This is an old blog that I started in 2006. I keep it because it has a lot of historical data and people still come here. As of September 2016, no new updates will be made here. All new blog posts and writing/publishing related news will be posted over on my new site at

Tuesday, May 27, 2008

Method of Using Tags & Beats in Writing Fiction

By Jennifer Hudson Taylor 

When writing dialogue, you must be careful to make it appear realistic. It shouldn’t be too stilted and grammatically correct, or too accurate that it includes all the “um’s” we use when speaking.

Dialogue should be used to:
Move the plot forward or increase pacing
Reveal characterization
Reveal motivation
Break up monotonous narrative

A tag is used in a line of dialogue to clarify who is speaking or who is taking action while speaking. There are generally two types of tags:

1. Speaker Attribution Tag – Used to clarify who is speaking. This is most useful when you have more than two people in a scene. Pronouns do not help much when the reader doesn’t know which he or she is speaking.

Examples of Speaker Attribution Tags:
“I’m heading over to Martha’s for a picnic. Wanna come?” she asked.
“Take your hands off me,” she said.

Years ago it was a good thing to use substitute words for said so it wouldn’t be overused. Now it is frowned upon to use too many substitute words for said. Most editors and established authors now caution writers not to overuse tags and to rewrite their dialogue to include more beats.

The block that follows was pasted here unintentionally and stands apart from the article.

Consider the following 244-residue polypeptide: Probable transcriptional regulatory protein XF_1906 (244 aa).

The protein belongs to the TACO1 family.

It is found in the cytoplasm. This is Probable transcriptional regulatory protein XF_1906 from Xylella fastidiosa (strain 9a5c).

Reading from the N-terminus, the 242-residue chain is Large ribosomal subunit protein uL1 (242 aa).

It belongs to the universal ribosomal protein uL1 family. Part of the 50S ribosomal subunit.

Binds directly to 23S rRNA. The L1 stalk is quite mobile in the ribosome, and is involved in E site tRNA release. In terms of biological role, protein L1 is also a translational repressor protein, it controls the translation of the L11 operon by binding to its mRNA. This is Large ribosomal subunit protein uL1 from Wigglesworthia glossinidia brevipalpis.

Substitutes for said include: replied, cried, howled, bellowed, whispered, stated, replied, voiced, expressed, vented, responded, uttered, shouted, vocalized, asserted, declared.

Sometimes how a character says something is more important than what is said, and you can’t tell the difference from anything else other than a tag. For instance, you know someone might have yelled or demanded something if you use an exclamation point. But how would you know if a character said something or whispered it? There are times when it is important to use a substitute word for said, but use them sparingly.

2. Action Tags or Beats – Used to clarify who is speaking when someone is taking action while speaking. This is a great method to use whenever you want to keep a scene moving, or breakup long paragraphs of dialogue. You may have a scene where everyone is sitting around talking and the most important thing taking place is the conversation, but you don’t want people just sitting there. Have them pour tea, or walk over to the window, or swat at a fly. Don’t bore the read with “small talk”. Have your characters do something.

Examples of Action Tags or Beats:
She glared at him, saying, “let me go.”
“Don’t do it.” Brad raised his gun. “I’ll fill you with more holes than you can count.”
“Hey, where’s that smile?” Michael touched the tip of her nose and winked.


Jenn, Great post. Tags and beats are always important when writing a story. I'm always using tags. I really have to remember about using action with the dialogue to know who's speaking.